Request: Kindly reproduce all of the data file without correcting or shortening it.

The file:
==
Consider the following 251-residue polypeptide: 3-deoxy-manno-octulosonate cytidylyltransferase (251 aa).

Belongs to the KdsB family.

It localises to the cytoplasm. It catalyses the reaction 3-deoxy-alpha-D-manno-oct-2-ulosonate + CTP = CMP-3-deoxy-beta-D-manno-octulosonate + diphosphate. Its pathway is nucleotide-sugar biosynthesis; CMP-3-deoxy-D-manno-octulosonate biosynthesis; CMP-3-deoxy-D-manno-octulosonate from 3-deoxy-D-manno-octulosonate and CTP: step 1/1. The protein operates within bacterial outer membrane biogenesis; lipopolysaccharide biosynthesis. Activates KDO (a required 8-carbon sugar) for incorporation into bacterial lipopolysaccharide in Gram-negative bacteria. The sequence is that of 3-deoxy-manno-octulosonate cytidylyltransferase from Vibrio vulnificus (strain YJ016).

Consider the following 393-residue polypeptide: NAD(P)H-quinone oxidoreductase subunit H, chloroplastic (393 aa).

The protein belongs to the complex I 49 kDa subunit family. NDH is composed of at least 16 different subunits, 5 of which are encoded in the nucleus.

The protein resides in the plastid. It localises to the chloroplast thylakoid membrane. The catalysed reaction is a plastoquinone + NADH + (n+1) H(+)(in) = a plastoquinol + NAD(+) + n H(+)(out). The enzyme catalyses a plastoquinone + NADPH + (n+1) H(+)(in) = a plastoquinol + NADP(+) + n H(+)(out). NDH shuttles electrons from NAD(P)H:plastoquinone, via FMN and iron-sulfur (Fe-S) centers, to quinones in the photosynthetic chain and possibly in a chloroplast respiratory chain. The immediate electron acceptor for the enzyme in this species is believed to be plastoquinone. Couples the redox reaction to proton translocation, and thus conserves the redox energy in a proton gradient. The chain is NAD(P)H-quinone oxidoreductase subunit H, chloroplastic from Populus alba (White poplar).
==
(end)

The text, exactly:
Consider the following 251-residue polypeptide: 3-deoxy-manno-octulosonate cytidylyltransferase (251 aa).

Belongs to the KdsB family.

It localises to the cytoplasm. It catalyses the reaction 3-deoxy-alpha-D-manno-oct-2-ulosonate + CTP = CMP-3-deoxy-beta-D-manno-octulosonate + diphosphate. Its pathway is nucleotide-sugar biosynthesis; CMP-3-deoxy-D-manno-octulosonate biosynthesis; CMP-3-deoxy-D-manno-octulosonate from 3-deoxy-D-manno-octulosonate and CTP: step 1/1. The protein operates within bacterial outer membrane biogenesis; lipopolysaccharide biosynthesis. Activates KDO (a required 8-carbon sugar) for incorporation into bacterial lipopolysaccharide in Gram-negative bacteria. The sequence is that of 3-deoxy-manno-octulosonate cytidylyltransferase from Vibrio vulnificus (strain YJ016).

Consider the following 393-residue polypeptide: NAD(P)H-quinone oxidoreductase subunit H, chloroplastic (393 aa).

The protein belongs to the complex I 49 kDa subunit family. NDH is composed of at least 16 different subunits, 5 of which are encoded in the nucleus.

The protein resides in the plastid. It localises to the chloroplast thylakoid membrane. The catalysed reaction is a plastoquinone + NADH + (n+1) H(+)(in) = a plastoquinol + NAD(+) + n H(+)(out). The enzyme catalyses a plastoquinone + NADPH + (n+1) H(+)(in) = a plastoquinol + NADP(+) + n H(+)(out). NDH shuttles electrons from NAD(P)H:plastoquinone, via FMN and iron-sulfur (Fe-S) centers, to quinones in the photosynthetic chain and possibly in a chloroplast respiratory chain. The immediate electron acceptor for the enzyme in this species is believed to be plastoquinone. Couples the redox reaction to proton translocation, and thus conserves the redox energy in a proton gradient. The chain is NAD(P)H-quinone oxidoreductase subunit H, chloroplastic from Populus alba (White poplar).